|B-T: R-R Ht.: 6-2 Wt.: 180 Age: 23 Drafted: Astros '01|
|Paulino hadn't played above Class A coming into the season, but he made his major league debut in Houston in September, earning wins in his last two starts. He has the body and the stuff to pitch at the top of a rotation, with a fastball that touches 100 mph and sits at 95-99 mph.|
Paulino has four legitimate pitches, using both a slider and a curveball as well as a changeup. His curveball is probably the best of his complementary pitches, but none of them stand out.
To establish himself in the big league rotation, Paulino will have to improve his command and become more confident with his fastball. His velocity allows him to dominate, but if hitters hit his heater early in games, he tends to shy away from it.
|17.||Bryan Anderson, c, Springfield Cardinals|
|B-T: L-R Ht.: 6-1 Wt.: 200 Age: 20 Drafted: Cardinals '05 (4)|
|Anderson jumped past high Class A to Springfield this season, and while he drew compliments for his potential with the bat, he raised questions about his long-term ability to stay behind the plate. His value is obviously much greater as a lefthanded-hitting catcher than it would be at first base, where it's not clear he would have enough power for the position.|
Anderson struggled to drive the ball against Double-A pitching, but scouts and managers liked his uppercut swing and think he can consistently hit around .300 with at least gap power. He has good strike-zone recognition and is willing to take a walk.
They're not as sold on his defense. He struggled transferring the ball and wasn't accurate with his throws, erasing just 27 percent of basestealers. He blocks balls well but needs to get quieter in his receiving.
His own manager, Warner, noted that Anderson is just 20 and believes he'll be able to make the necessary improvements to stay at catcher. He also said Anderson made great strides handling a pitching staff and calling games.
|18.||Richie Robnett, of, Midland RockHounds (Athletics)|
|B-T: L-L Ht: 5-10 Wt: 200 Age: 23 Drafted: Athletics '04 (1)|
|Robnett hit just .234 with six homers over the season's first two months before his considerable tools finally started to translate into production. He batted .290 with 12 homers over the final three months, set career highs in several categories and made the TL's postseason all-star team, as he raised his average more than 30 points from the beginning of June.|
Robnett can sting line drives with a short, powerful swing, and he drew comparisons to Cliff Floyd for his ability to drive the ball. He has an all-or-nothing approach and still struggles with pitch recognition, but most managers thought with more at-bats he'll learn to shrink his strike zone and put the ball in play more often.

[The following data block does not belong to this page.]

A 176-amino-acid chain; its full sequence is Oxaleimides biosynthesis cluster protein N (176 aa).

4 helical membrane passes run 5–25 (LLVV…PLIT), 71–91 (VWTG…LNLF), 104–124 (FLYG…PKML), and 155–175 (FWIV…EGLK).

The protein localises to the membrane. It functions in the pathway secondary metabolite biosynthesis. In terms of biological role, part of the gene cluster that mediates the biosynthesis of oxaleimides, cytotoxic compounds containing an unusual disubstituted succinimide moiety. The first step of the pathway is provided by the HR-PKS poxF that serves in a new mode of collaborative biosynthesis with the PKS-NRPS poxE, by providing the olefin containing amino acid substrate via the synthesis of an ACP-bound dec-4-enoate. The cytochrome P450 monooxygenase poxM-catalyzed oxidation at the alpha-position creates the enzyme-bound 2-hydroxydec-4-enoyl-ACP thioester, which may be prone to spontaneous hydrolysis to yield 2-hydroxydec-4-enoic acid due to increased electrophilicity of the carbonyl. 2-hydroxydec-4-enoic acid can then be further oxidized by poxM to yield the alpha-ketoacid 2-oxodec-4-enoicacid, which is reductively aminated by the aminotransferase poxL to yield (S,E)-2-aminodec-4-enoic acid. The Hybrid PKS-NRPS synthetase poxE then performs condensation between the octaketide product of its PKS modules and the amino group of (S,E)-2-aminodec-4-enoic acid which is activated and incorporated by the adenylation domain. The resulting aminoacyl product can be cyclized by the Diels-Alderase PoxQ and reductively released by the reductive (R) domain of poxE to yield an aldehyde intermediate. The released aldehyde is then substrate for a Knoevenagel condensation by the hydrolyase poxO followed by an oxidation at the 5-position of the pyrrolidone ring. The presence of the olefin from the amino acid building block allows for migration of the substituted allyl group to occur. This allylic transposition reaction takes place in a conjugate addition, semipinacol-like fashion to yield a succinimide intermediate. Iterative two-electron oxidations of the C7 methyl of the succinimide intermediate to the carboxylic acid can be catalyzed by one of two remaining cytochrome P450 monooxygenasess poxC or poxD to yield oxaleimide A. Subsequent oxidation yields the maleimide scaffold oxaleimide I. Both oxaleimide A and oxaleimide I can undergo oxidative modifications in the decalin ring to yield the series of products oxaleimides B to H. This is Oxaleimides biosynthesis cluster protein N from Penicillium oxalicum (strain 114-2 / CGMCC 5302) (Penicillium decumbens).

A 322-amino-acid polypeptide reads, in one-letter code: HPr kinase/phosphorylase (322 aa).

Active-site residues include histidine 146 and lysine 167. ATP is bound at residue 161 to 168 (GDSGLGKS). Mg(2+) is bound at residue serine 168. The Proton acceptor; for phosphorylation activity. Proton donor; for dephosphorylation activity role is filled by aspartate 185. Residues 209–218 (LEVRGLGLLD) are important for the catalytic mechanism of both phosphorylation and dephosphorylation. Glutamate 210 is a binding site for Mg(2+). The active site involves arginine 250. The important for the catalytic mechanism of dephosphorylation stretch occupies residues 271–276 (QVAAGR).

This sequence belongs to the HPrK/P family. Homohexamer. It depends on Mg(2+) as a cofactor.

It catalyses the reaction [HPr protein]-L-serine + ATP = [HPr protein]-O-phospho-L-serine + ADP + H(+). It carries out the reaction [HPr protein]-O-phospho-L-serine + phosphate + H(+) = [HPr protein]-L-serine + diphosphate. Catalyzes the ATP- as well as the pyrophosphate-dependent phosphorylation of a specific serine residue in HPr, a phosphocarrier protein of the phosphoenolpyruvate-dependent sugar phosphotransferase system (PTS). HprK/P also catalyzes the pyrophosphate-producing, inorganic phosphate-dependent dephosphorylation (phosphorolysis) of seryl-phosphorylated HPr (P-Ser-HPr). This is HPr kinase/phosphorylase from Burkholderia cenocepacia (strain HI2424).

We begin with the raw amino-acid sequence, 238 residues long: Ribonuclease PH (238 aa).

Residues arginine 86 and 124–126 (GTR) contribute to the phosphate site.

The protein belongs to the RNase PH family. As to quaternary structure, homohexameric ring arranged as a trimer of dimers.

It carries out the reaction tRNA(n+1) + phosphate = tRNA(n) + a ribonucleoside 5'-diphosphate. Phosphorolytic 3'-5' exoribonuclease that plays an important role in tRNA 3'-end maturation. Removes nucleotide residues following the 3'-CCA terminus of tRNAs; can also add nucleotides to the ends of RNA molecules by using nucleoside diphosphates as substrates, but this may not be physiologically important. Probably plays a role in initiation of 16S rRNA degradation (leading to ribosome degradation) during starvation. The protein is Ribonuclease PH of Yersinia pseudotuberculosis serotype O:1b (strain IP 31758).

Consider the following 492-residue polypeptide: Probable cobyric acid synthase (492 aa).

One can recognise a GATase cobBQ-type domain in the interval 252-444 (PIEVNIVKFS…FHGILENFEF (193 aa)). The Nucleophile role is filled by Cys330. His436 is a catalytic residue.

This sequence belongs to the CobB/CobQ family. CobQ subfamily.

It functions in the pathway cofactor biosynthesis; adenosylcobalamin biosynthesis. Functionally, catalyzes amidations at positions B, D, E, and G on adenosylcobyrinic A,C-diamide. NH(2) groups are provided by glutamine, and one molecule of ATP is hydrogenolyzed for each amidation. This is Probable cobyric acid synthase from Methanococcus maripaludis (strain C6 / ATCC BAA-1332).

He also has a good arm and runs well, which translates in the field but not on the basepaths for the Athletics, who run less than any organization. Robnett played all three outfield positions for Midland.
|19.||Josh Geer, rhp, San Antonio Missions (Padres)|
|B-T: R-R Ht.: 6-3 Wt.: 190 Age: 24 Drafted: Padres '05 (3)|
|He wasn't the prettiest or the most overpowering pitcher in the league this year, but Geer was the most effective, leading the TL in wins (16) and ERA (3.20) and easily taking the league's pitcher of the year award while helping San Antonio to the league title.|
Geer isn't overpowering, but he pounds the strike zone and moves the ball around masterfully. He attacks hitters with two- and four-seam fastballs, a plus changeup and a plus curveball, all of which come with the same arm speed and from the same window.
He changes speeds and pitches to contact, which keeps his pitch counts low and allowed him to pile up 177 total innings (including one July start in Triple-A), which ranked fifth in the minors. He profiles as a back-of-the-rotation starter who will have to hit his spots and keep the ball down.
"You just have to put the radar gun away when he's on the mound," Clark said. "He just competes and makes pitches."
|20.||Joe Mather, of, Springfield Cardinals|
|B-T: R-R Ht.: 6-5 Wt.: 210 Age: 25 Drafted: Cardinals '01 (3)|
|Mather has the potential to be the kind of development story every organization dreams about. He was born in Idaho but played high school ball in Arizona, and the Cardinals made him a third-round pick in 2001 after he hit 17 home runs as a high school senior.|
Mather always flashed raw ability but never showed it in games, and he came into the season as a career .249 hitter with 55 homers in 1,686 at-bats--none above Class A. He showed signs of coming around last year with 16 homers in high Class A, and he hit 18 longballs for Springfield this year before moving up to Triple-A and hitting 13 more.
Mather often pulled off the ball and collapsed his back side in previous seasons, but he showed a consistent stance and approach this season. He's also versatile in the field, and he played both right field and first base this season. He should have enough power for either position.
"To me he's a first baseman who can play in the outfield," Clark said. "But he has big league pop to all fields. The ball sounds different coming off his bat."